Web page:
This story, in slightly different form, originally appearedin the New York Law Journal.

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NEW YORK CITY-A state judge has handed tenants a major victoryby refusing to dismiss claims against the former owner of themassive Stuyvesant Town and Peter Cooper Village complex. Tenantsin 2007 brought the $215-million class action suit against thecurrent owners of the complex, Tishman Speyer Properties LLP, andits general partner, PCV ST Owner LP, as well as its former owner,MetLife.

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While the Tishman defendants have pursued a settlement, MetLifefiled a motion to dismiss, arguing that a 2009 Court of Appealsruling overturning the conversion of rent-stabilized apartments tomarket rates created a new legal principle, which should not beapplied retroactively. MetLife argued that it had relied in goodfaith on a 1996 advisory letter issued by the New York StateDivision of Housing and Community Renewal , which concluded thatowners could seek luxury decontrol of housing units receiving J-51tax abatements, so long as the receipt of the benefits was not theonly reason the units were subject to rent regulation.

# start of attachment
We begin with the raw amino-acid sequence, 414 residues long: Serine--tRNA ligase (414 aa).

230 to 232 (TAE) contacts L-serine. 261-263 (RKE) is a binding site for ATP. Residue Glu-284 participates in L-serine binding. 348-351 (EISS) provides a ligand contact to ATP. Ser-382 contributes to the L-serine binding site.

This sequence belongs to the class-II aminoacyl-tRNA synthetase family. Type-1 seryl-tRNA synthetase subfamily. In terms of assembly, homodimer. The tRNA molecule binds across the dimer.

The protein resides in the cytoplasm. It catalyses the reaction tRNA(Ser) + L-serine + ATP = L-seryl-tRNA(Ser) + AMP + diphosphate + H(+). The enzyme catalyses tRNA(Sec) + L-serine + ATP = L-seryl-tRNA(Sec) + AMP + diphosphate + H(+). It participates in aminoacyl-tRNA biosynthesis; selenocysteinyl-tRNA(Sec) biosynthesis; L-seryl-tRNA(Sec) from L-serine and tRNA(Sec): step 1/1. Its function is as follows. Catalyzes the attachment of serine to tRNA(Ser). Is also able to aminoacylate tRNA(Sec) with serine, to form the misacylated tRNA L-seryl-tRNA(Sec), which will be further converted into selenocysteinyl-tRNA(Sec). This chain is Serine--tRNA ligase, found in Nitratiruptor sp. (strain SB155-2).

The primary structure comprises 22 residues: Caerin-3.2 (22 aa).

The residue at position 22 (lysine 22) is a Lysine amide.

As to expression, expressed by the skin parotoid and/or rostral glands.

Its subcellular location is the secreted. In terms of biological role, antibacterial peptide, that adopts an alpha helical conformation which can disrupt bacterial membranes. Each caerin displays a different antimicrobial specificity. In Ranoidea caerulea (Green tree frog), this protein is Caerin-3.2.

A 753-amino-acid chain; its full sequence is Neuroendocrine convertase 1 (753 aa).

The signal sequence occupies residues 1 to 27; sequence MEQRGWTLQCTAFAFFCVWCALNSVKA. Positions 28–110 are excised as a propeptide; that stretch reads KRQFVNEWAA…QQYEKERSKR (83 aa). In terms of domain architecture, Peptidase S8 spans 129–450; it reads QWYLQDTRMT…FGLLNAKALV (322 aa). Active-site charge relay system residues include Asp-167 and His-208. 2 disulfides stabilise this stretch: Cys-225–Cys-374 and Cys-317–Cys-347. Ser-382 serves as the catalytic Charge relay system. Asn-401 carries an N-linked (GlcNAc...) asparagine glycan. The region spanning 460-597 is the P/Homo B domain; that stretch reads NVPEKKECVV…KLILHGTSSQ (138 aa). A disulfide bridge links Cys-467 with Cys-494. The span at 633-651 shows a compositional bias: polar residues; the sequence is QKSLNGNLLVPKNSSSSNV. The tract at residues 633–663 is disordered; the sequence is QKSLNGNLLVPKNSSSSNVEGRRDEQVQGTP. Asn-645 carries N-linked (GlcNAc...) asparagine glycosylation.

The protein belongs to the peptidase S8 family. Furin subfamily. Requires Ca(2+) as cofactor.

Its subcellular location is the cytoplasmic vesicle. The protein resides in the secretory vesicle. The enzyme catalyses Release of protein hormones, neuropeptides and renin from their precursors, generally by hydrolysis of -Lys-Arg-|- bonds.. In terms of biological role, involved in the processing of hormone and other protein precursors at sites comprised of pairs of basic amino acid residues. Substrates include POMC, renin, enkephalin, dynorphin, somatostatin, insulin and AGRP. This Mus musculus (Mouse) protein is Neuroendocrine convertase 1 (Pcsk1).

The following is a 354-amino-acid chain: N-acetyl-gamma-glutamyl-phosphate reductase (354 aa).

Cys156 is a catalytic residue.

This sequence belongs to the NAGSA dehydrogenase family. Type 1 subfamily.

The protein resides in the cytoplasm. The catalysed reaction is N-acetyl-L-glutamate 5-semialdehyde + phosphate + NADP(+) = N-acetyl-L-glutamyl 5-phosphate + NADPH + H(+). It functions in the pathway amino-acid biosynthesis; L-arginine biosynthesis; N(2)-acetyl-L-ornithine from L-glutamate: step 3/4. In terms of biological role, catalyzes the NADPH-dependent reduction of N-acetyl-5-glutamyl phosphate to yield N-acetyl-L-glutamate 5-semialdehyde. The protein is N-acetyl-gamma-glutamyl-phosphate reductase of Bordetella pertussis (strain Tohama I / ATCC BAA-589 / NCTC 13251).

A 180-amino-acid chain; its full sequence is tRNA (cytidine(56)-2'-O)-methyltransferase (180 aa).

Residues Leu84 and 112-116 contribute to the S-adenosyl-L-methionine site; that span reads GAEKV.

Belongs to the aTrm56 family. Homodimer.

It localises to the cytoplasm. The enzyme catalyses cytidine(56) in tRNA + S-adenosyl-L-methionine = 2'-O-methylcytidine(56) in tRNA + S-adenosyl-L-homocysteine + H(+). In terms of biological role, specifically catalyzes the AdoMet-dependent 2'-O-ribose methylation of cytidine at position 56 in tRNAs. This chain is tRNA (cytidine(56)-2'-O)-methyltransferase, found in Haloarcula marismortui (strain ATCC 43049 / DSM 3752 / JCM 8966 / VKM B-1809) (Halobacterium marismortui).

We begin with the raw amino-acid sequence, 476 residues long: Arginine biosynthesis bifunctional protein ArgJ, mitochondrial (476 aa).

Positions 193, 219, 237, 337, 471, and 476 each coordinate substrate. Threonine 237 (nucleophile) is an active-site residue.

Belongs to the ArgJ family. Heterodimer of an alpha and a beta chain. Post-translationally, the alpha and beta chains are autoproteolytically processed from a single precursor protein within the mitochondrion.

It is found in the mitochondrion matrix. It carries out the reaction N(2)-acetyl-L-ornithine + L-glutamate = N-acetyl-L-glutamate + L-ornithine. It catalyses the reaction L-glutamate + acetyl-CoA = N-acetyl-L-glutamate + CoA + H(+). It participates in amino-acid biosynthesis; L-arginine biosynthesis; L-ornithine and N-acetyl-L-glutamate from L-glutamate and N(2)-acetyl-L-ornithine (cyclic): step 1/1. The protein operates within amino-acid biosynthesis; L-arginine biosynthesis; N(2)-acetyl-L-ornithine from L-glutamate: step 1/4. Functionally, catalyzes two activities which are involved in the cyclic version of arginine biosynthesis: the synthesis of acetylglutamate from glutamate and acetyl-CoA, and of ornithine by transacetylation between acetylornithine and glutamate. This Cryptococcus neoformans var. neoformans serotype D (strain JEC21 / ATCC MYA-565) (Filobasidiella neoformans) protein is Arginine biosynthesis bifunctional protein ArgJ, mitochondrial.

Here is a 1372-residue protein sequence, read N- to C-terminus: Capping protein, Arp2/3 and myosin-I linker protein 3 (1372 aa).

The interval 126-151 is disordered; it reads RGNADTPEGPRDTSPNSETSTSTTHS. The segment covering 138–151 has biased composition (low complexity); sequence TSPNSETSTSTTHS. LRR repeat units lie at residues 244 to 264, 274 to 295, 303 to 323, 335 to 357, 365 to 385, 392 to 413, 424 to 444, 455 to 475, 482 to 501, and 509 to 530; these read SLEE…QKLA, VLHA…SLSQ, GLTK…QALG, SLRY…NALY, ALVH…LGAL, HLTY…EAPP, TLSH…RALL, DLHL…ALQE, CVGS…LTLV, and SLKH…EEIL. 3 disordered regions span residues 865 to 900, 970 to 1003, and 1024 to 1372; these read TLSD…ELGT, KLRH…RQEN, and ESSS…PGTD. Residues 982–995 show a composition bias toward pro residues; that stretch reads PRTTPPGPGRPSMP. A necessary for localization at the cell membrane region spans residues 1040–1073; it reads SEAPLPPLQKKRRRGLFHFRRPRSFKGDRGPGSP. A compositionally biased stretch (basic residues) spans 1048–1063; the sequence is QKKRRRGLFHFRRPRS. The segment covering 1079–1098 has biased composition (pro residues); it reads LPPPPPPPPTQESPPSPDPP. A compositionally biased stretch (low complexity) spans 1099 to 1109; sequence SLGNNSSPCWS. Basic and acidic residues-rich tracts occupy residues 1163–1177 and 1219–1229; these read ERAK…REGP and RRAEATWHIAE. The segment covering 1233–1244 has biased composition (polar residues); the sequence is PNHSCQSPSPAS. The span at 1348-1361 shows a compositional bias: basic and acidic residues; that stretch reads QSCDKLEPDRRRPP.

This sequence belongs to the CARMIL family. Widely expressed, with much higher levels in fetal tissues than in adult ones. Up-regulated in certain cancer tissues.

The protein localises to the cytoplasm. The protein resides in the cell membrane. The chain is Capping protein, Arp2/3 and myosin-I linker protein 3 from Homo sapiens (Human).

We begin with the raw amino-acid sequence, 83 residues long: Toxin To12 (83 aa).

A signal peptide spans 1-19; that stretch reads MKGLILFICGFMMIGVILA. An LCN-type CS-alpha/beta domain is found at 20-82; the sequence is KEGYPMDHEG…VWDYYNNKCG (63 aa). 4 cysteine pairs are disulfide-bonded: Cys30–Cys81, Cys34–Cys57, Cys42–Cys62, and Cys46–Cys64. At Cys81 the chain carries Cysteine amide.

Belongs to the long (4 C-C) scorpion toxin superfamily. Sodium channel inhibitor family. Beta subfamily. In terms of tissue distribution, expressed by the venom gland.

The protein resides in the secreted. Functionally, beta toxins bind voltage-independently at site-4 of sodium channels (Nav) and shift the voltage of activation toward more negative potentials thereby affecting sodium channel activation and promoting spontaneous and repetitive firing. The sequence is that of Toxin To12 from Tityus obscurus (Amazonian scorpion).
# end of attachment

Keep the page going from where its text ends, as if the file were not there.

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Tishman Speyer and PCV ST purchased the complex from MetLife in2006 for $5.4 billion. They were not parties to the motion todismiss.

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On Thursday, Manhattan Supreme Court Justice Richard B. Lowe IIIheld that the Court of Appeals’ decision in Roberts v. TshmanSpeyer Properties “merely interpreted” the Rent RegulationReform Act of 1993 “in accordance with the Legislature’s intent atthe time the statute was enacted. “Therefore, the retroactiveapplication of the Decision is neither ‘unexpected and indefensibleby reference to the law as it existed’…nor an ‘arbitrary change inthe law'."